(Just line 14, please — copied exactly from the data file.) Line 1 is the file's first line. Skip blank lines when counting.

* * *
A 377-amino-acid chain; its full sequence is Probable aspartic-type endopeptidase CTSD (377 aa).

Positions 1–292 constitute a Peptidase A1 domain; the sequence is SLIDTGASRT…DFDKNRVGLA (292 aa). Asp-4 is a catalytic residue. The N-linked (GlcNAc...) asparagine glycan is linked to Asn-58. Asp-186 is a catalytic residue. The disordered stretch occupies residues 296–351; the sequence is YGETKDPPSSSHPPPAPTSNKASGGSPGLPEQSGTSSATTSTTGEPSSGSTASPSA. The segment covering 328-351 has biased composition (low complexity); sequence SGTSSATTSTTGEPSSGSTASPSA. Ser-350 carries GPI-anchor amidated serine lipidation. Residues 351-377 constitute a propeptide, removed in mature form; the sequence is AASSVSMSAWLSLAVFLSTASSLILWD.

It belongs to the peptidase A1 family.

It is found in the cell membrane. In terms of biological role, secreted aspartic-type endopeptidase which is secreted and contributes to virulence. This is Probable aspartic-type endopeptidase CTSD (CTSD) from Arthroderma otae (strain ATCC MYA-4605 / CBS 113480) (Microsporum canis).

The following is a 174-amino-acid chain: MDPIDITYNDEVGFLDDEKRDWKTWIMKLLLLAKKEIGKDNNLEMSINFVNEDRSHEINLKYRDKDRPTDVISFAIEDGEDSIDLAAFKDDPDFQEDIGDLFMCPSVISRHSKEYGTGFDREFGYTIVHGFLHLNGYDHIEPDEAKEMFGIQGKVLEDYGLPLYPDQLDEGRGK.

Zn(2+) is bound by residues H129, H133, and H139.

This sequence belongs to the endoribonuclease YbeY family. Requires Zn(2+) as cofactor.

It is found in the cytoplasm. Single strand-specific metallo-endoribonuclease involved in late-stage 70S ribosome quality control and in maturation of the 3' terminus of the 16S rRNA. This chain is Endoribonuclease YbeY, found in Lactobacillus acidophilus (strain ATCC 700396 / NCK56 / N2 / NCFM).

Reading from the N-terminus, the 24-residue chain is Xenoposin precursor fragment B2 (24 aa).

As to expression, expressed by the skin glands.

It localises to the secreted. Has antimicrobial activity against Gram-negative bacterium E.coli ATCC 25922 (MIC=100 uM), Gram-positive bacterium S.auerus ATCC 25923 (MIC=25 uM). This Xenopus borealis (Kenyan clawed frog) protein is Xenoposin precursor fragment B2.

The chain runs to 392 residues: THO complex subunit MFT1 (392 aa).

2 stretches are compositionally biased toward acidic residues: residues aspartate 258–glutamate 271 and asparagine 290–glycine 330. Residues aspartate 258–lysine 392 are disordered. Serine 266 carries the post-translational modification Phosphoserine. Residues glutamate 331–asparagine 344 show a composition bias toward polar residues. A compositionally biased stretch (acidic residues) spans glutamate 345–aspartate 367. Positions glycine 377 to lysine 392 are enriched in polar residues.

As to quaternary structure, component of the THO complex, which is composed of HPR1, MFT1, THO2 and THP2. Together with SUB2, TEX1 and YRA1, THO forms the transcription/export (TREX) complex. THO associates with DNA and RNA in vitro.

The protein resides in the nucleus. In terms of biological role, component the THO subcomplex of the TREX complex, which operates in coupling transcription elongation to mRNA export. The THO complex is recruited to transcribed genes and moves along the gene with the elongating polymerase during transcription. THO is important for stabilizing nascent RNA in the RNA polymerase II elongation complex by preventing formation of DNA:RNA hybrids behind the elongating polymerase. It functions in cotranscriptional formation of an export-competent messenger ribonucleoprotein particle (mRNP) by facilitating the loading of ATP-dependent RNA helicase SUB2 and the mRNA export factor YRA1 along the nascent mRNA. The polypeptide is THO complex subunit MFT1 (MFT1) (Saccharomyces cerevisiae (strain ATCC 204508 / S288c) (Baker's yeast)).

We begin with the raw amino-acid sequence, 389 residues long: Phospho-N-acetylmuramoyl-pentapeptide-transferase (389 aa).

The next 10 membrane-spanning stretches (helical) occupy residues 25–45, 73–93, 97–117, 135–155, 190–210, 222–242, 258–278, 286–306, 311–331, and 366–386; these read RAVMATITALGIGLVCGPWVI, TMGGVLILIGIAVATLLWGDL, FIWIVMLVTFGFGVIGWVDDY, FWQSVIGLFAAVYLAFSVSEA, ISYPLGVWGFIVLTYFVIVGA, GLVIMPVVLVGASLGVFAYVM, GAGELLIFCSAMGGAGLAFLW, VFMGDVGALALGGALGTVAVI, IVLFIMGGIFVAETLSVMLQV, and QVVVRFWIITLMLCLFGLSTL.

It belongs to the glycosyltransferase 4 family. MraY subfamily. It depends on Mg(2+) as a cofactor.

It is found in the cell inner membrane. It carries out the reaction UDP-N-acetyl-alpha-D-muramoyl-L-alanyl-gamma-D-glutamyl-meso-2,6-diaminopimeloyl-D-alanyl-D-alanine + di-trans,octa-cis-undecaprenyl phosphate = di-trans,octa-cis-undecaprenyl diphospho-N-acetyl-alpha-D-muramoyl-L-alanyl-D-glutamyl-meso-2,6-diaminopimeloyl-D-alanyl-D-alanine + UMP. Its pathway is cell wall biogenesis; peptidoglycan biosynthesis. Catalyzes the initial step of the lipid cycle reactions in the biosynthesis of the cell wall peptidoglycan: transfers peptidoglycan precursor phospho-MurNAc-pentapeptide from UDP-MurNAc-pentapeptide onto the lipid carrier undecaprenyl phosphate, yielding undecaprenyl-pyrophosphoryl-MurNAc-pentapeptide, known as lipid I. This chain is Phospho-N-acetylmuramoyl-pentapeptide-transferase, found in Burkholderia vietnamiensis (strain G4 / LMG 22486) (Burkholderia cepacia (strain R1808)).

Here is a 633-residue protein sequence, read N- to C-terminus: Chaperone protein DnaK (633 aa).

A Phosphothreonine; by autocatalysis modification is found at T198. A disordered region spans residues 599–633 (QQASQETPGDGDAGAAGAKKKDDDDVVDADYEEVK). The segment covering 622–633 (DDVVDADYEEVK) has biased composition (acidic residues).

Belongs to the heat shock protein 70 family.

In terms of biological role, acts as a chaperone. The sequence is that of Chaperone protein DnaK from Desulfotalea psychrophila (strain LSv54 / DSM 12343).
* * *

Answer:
As to quaternary structure, component of the THO complex, which is composed of HPR1, MFT1, THO2 and THP2. Together with SUB2, TEX1 and YRA1, THO forms the transcription/export (TREX) complex. THO associates with DNA and RNA in vitro.